Politically correct, one syllable at a time

A TV reporter's faux pas raises the question: What do we do when a perfectly good word gets taken over by a hateful alternative meaning?

Phil McCarten/Reuters/File
Media mogul Rupert Murdoch and wife Wendi Deng arrive at the Vanity Fair Oscar Party at Mortons in West Hollywood, March 5, 2006. A few weeks ago a CNBC reporter caused a stir during a discussion of the pending divorce of Deng and Murdoch.

Sometimes it seems as if all the great monosyllables are already taken.

Dint. Eke. Lurch, as in "left in the...." What treasures of expressiveness are compressed within these single syllables. What a world of confusion and anxiety, for instance, is suggested in the five letters of lurch. These are three of a dozen words that linguist Arika Okrent rounded up recently as examples of "fossil words": archaic words that live on in certain still-useful idiomatic expressions. "He succeeded by dint of his hard work."

Fossil words in useful idioms are on my mind in the wake of a reported case of journalistic foot-in-mouth. A few weeks ago a CNBC reporter caused a stir during a discussion of the pending divorce of Wendi Deng and media mogul Rupert Murdoch. The reporter referred to Ms. Deng's lawyer as having a knack for identifying gaps in his adversaries' defenses.

But the reporter did not speak of "gaps" in "defenses." Rather, he used an idiom that includes a word that happens to be a homophone, or indeed a homograph, for a particular racial pejorative.

The Asian-American Journalists Association called the comment "offensive."

The Economist's language blog, "Johnson," is willing to give the CNBC man a pass, in part because the phrase made no semantic sense as a racial slur. By contrast, when ESPN used the same phrase in connection with basketball star Jeremy Lin, in a context in which it did make semantic sense, the editor responsible was fired – rightly so, says "Johnson."

What do we do when a perfectly good monosyllable gets colonized, so to speak, by a hateful alternative meaning? Dictionaries define chink as a gap, as between two boards in an old building; or the light that comes through such a gap. As a verb, the word refers to filling gaps – caulking, in other words. In an onomatopoeic sense, both noun and verb refer to the short, sharp ringing sound of glasses or coins clinking.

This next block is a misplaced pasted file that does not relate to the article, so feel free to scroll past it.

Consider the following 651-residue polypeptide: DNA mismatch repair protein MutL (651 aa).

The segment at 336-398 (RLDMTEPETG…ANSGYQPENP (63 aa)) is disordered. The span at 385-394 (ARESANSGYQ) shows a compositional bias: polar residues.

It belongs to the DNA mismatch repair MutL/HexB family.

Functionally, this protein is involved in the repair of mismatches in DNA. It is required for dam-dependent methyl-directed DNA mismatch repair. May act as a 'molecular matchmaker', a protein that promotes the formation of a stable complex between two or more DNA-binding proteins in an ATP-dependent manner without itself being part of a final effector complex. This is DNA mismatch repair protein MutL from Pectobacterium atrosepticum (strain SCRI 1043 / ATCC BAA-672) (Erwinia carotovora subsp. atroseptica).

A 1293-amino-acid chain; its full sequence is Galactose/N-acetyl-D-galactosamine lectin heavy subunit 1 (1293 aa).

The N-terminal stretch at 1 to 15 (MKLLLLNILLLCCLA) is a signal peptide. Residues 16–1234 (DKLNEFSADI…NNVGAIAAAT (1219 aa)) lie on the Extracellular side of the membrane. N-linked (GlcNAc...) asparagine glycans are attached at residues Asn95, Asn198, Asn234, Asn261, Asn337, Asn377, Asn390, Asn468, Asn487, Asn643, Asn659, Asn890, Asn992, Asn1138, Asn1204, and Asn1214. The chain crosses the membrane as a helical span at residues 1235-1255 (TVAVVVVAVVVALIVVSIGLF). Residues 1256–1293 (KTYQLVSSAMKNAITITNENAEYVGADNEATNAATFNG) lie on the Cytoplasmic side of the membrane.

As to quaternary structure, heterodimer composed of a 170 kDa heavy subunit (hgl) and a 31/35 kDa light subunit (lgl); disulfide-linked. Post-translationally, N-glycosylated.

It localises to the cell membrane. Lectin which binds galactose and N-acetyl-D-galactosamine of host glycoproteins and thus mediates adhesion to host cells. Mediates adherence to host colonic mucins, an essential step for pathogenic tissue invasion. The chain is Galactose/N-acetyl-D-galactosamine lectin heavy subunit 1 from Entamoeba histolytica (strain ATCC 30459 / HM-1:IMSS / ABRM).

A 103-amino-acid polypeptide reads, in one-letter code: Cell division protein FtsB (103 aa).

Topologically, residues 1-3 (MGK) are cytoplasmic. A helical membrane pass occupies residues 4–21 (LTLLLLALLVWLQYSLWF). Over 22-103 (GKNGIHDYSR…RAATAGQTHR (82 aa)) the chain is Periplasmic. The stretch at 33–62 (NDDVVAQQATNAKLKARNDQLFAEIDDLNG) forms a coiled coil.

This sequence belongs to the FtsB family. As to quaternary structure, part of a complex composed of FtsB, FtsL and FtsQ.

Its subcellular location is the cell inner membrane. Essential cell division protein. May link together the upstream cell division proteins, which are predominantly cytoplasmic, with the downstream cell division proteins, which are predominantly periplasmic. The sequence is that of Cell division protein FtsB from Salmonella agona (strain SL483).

And while plenty of dictionaries give the pejorative meaning, clearly labeled as offensive, none that I consulted warned against using the word at all.

The flap over chink prompted me to investigate the fate of another "fossil." This one lives on in an idiom that originally meant "brand new" – "new as a recently made spike and chip of wood." It goes back to 1579; Samuel Pepys used the phrase in his diary. But the phrase includes a word that is now also widely used as a derogatory term for Latinos. For much of the 20th century, though, this particular old-fashioned idiom was literally a household name: It referred to a cleaning product invented by a couple of housewives during the Depression. It's still around, but since a 1999 boycott over its name, it's had a lower profile.

More people, I will venture, know the syllable in question as an ethnic slur than as an allusion to Pepys.

There may be an overlap of responsibility here: a responsibility to avoid giving offense in the first place, but also a responsibility not to take it when it can be avoided, especially when no offense was meant.

Real-time oral communicators, such as broadcast hosts and pundits, may need to internalize a degree of self-censorship that asynchronous communicators (writers and editors) do not. And some complainers may need to broaden their vocabularies.

We may need to be politically correct syllable by syllable. After all, we don't want to sound like fossils.

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